and the lights never looked the same

There, do you see the bright spheres
Twinkling in the distant, some closer than others
Not cold and blue-ish like the stars that you see
In the countryside, where pollution is yet to reach.

Warm glow from car headlights disappearing in seconds
Pray tell me, where to at this hour of the night?
Offices lit where workers stay up till dawn, overworked
Exhausted.

Through my window, is another view
The streets dim, lined with outlines of home
Standing side by side in the dark and
The only light that remains
Wash over the empty streets from lamp posts, standing
With their heads bent, looking
Watching over the creatures of the night.

Advertisements

Beyond the invisible line

“Just like that, eh?” the old man sighed.

“Just like that.” the little girl repeated.

“It’s just a story, who cares right?” the old man walked back to collect the little girl’s empty mug and headed over to the kitchen. The separation between the kitchen and the living room was paper thin.

“No, it’s not.” the little girl argued, “Janesha says the boy was actually crazy. Her mother told her that.”

“How old are you?” the old man returned from the kitchen and looked at the little girl with genuine curiosity.

“I am eleven.” the little girl grinned.

“I see.” the old man murmured. “You think the boy was crazy?” he added.

“I don’t know.” she mused, “at least, I didn’t…” the enthusiasm from the little girl’s face disappeared remembering where she was and how she got there. She said in a grave voice, “but then I saw it. I, I think it tried to lure me in.”

The old man’s shoulder tensed. This was the moment he never thought would come.

“You believe me, don’t you?” the little girl frowned.

“I do.” the old man replied calmly, “because I am the boy in that story.”

The little girl didn’t immediately understand what he said. The old man silently stared at her, unsure of what to expect. Then her eyes widened as the meaning of his words slowly sank in.

“What? Really?” she asked, dumbfounded.

“Don’t worry, I am not crazy.” the old man laughed at his own joke.

“I know you’re not. I told you, I saw it.

For a moment the little girl and the old man stared at each other. There was a mutual understanding between them. Their shared grief of discovering something no one will believe.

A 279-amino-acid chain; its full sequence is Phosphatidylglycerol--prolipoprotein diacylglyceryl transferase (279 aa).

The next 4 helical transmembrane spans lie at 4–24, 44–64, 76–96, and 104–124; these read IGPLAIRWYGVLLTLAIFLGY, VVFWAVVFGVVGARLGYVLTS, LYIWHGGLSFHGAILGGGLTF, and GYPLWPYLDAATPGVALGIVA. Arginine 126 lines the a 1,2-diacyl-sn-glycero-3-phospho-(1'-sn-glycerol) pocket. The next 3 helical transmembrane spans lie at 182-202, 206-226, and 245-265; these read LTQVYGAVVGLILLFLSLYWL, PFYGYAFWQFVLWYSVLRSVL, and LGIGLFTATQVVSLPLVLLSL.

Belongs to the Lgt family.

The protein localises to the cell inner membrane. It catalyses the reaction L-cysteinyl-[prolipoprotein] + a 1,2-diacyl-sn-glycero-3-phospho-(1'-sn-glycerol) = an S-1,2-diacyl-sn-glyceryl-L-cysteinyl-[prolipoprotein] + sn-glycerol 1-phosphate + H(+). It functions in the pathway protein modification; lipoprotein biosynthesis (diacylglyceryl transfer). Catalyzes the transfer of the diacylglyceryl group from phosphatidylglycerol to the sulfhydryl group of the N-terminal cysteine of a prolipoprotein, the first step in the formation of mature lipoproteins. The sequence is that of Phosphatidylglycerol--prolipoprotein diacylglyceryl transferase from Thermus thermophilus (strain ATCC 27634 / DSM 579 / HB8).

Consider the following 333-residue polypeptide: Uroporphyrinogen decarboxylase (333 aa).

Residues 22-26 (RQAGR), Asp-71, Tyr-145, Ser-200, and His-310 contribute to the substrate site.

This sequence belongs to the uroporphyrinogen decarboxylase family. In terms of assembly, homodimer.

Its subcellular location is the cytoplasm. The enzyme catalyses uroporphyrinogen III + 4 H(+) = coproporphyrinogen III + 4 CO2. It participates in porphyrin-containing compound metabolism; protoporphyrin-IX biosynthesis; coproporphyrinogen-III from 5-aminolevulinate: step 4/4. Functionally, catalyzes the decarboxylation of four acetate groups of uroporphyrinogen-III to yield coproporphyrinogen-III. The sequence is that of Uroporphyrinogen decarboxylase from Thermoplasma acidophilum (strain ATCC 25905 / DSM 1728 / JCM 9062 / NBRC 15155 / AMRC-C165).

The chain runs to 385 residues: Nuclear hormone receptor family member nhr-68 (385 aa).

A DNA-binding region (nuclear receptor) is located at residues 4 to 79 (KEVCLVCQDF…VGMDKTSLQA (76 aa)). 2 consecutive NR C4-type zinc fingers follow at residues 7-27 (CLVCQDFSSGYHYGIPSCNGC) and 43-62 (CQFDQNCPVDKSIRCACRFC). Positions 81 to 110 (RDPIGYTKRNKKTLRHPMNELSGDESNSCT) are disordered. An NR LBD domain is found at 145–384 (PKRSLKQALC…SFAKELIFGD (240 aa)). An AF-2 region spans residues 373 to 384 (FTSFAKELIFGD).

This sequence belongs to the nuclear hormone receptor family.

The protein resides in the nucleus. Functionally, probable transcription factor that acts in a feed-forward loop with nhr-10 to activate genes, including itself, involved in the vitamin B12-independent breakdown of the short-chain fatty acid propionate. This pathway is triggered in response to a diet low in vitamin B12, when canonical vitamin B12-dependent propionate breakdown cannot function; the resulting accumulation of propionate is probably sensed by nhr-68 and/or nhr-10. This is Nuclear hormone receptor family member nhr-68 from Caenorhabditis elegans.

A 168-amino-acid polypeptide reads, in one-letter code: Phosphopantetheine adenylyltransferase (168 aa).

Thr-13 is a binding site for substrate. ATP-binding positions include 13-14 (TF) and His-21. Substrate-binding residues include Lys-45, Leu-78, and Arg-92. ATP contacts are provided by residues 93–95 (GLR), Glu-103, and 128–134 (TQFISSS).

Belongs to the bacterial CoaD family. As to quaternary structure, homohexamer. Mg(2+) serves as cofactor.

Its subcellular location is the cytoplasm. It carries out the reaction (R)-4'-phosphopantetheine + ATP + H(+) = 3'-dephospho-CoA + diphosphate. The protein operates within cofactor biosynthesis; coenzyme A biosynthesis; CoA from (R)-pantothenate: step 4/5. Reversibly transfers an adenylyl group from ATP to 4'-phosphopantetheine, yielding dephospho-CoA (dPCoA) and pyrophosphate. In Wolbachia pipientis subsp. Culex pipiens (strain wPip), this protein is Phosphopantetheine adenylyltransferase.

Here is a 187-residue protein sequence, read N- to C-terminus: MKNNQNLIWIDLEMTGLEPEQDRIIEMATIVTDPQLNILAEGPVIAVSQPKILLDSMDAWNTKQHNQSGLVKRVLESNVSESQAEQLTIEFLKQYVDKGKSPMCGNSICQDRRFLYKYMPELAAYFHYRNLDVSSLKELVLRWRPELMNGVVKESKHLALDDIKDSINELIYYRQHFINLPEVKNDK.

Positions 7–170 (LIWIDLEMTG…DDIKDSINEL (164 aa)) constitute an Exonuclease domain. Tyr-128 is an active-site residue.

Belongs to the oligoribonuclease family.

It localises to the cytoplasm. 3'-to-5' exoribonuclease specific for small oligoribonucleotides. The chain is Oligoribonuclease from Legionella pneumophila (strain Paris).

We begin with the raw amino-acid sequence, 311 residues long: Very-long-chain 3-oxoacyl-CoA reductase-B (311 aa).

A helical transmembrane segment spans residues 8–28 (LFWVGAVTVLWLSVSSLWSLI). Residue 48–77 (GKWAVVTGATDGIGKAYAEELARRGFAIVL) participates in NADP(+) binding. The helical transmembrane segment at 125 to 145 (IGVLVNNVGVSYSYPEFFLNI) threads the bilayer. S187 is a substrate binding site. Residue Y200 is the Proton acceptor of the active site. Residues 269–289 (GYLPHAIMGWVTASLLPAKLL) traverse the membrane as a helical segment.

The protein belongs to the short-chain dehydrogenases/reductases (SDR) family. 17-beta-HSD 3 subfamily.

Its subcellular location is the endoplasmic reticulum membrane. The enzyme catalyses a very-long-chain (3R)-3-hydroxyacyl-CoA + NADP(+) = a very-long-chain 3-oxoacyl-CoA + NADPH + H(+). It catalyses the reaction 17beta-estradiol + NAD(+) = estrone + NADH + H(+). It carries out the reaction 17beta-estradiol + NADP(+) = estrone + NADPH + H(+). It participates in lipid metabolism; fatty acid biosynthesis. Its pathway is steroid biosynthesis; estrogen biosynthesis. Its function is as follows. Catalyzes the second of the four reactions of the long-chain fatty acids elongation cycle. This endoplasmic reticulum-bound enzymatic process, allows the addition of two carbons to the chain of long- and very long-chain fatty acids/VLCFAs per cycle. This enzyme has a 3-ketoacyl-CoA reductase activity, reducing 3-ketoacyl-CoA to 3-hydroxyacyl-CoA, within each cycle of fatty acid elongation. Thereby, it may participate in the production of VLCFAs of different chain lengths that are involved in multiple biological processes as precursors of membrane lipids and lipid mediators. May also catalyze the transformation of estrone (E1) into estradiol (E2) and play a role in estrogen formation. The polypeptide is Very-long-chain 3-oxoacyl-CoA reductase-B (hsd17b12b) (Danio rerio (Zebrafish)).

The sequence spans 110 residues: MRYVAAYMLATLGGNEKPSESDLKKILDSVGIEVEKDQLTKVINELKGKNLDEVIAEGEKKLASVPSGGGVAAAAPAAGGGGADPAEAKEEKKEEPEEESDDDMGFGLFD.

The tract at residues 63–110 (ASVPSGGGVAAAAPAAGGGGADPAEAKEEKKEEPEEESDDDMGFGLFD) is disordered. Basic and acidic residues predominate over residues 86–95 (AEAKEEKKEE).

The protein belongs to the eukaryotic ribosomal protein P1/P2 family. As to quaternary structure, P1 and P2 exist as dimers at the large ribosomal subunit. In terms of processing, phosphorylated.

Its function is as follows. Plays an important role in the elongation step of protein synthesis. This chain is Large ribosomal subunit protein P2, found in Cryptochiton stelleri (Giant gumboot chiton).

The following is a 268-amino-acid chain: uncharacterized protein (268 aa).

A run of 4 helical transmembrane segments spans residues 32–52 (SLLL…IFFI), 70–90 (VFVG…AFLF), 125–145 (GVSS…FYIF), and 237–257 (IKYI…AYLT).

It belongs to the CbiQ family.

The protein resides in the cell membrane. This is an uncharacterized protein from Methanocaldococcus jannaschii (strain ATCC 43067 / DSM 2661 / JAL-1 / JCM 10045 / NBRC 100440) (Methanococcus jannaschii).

“What is it?” the little girl asked, breaking the silence.

“What is what?” the old man quickly recovered from his confusion, “You mean that shapeless hole beyond the line?”

“Yeah.”

“No one knows for sure.” the old man replied, “but since you’re asking me, I will tell you what I think it is.”

The little girl leaned forward eagerly.

“It’s a tear.” the old man began, “in the fabric of the thing on which the earth and the planets swim in. You learned about the stars and the planets, haven’t you?”

“Just a little.” the little girl answered, visibly dissatisfied at her lack of expertise in this area.

“If you stepped inside, you’d become one with the stars.” the old man informed.

“Really, will I fly? Will I sparkle?” the little girl’s eyes lit up with hope.

“Sadly, no.” the old man chuckled, “You’d die one way or another and your body would disintegrate into very small invisible things that comes from stars.”

“Oh…” the hope eluded her eyes, “How do you know this?”

“I spent my life chasing after it. Trying to find out if anyone knew anything. But no one did. I travelled further and further only to be disappointed.” the old man paused then added, “except this one time.”

“I was travelling to a city and had to cut through a small village. I stopped to rest in an old friend’s place there and he had a library full of books about unexplained phenomena all around the world. After searching for two days straight, I found the first book that remotely had any information about this hole and went on from there…which lead to here again, where it all began.”

“So, you didn’t really disappear?” the little girl raised her brows.

“No, that’s just some tale.” he replied, shaking his head. “I came back around noon, after losing my way in the forest. The hole disappeared with the moon and the flowers wilted and crumbled right there and then. Some of the villagers thought I was possessed but soon we moved on to a town. My mother couldn’t take it anymore. The whispers, the gossip…” he finished with a sigh.

“That’s really sad” the little girl mused, “what do we do now?”

“Nothing.” the old man said in a casual tone, “I will take you home tomorrow, your aunt must be worried sick by then. You won’t mention any of this to anyone or they will drive you out, like my family. Not even to that friend of yours”

“Oh, okay.” the little girl gulped.

“Alright, that way is the bathroom and you can take the bedroom upstairs when you’re ready. I will get you fresh blankets and I will sleep on the sofa tonight.” he said, walking up the stairs.

The little girl stood up and sighed.

“And kid, be careful not to get lost in that cursed forest again.” he added, before disappearing completely in the unlit room.


Final installation of:
Dance of the cosmic whales
What the old man heard

Broken Dreams

Hard it is to see while locked in a dark space
Feeling through it for a source of light
Listening intently engulfed by the darkness
For nothing more than a nudge in the right path.

Time is as still as is the infinite darkness
All hope is broken, as are all dreams
Has it been a day, month or a year that had passed
Since entering this cemetery of damaged dreams.

A stream of light poured in through a crack
Its streak illuminating the mind from it’s unrest
Lapse into the future and all wounds shall be healed
Until then shh…just follow the light’s golden streak.